it takes a village
It really does take a village. We got the warmest welcome, I could almost cry, it was everything that we were missing in our lives but we didn’t know it: tours of everyone’s houses (who have repaired them all with care and skill, this is a rarity because French families usually keep their doors shut and their lives very private but our courtyard is a multicultural mix of ten or so families—we are even invited to a baby baptism Wednesday by a Mexican/ French family—I am making tamales for everyone).
Amaya was immediately let into the circle of little girls (5 and 3 years old and their mother took Amaya by the hand as Benji and I unloaded the moving van and they played on tricycles with her for hours and fed her snacks. There is no traffic in the pedestrian Escargot so all the kidlets run and play together. Another family directly across has three little boys who Amaya loves to play ball and “voitures” with and they let her and actually come to get her to play ball. We hardly have to watch her though we keep our door open as does everyone else because three retirees sit on a bench outside our door to chat and survey every moment (our next door neighbor has an art gallery so she put out nice old bench and flowers for everyone to hang out). Benji loves talking to everyone and Amaya is being carried around by a sweet lady right now who is teaching her new words in French. We went to the new daycare center today and took a tour, she loved it instantly, they have art classes all day long, gardening, play grounds, snack times, nap times, and lots of fun little tots to play with. It will cost us 30 cents an hour to send her there when ever we wish. It is 500 meters from our house.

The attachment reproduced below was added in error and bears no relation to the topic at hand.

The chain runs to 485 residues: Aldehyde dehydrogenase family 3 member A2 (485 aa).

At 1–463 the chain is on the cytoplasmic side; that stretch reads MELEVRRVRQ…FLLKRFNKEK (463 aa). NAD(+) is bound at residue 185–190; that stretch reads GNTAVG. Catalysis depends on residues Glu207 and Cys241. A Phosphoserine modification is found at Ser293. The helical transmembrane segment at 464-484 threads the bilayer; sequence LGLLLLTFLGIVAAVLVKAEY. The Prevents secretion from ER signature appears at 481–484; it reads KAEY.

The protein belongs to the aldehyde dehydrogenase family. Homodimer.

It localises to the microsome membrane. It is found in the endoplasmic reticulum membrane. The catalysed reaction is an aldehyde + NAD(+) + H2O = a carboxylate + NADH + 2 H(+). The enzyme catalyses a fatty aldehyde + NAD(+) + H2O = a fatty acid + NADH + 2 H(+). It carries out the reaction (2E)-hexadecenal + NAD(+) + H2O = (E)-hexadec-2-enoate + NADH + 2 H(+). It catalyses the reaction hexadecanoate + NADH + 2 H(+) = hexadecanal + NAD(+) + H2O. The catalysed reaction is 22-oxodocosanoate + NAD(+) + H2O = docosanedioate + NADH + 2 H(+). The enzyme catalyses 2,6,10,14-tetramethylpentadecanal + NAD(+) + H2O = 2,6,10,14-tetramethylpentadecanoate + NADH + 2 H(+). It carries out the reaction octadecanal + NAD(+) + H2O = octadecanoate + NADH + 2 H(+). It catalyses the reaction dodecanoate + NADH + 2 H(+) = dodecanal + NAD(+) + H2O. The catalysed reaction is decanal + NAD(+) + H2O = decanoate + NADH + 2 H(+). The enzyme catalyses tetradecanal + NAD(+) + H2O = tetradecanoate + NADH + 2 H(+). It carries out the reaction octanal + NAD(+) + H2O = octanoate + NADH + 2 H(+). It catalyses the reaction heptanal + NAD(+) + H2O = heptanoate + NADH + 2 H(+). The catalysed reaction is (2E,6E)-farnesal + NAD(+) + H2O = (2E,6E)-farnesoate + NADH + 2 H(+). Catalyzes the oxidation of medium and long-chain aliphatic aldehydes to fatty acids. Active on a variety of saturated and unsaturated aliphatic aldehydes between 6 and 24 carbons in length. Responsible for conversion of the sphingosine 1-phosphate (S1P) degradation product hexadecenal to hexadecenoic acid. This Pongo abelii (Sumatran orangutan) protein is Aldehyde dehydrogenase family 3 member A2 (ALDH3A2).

I am sleeping so well, with beautiful colorful vivid dreams each night. A horse, a magician and a woman medicine woman have been in all of them. Amaya loves her new huge room and the brass bed rails that we found in the trash are the perfect fit to protect her from the ultra steep stairs. Benji is building our bed right now and we have designed a kitchen pantry buffet that he will build out of the old doors from the house.
Grandpa gave us a hundred euros "to turn on the electricity" he said. I think he really thinks we are in a ruin, but it’s very livable and it didn’t cost anything to transfer the electricity/water to our names. With the hundie, we went to the flea market and got a 10 euro chandelier for the dining room, some drawer pulls for 1 euro and three pairs of slippers for Amaya for ten cents each. With the rest, we rented the van and got a new gas connecting hose for our gas stove that came with the house though I am using the hearth to cook almost all of our meals. We have a lot of wood for the fire and lots of ambition for the old house.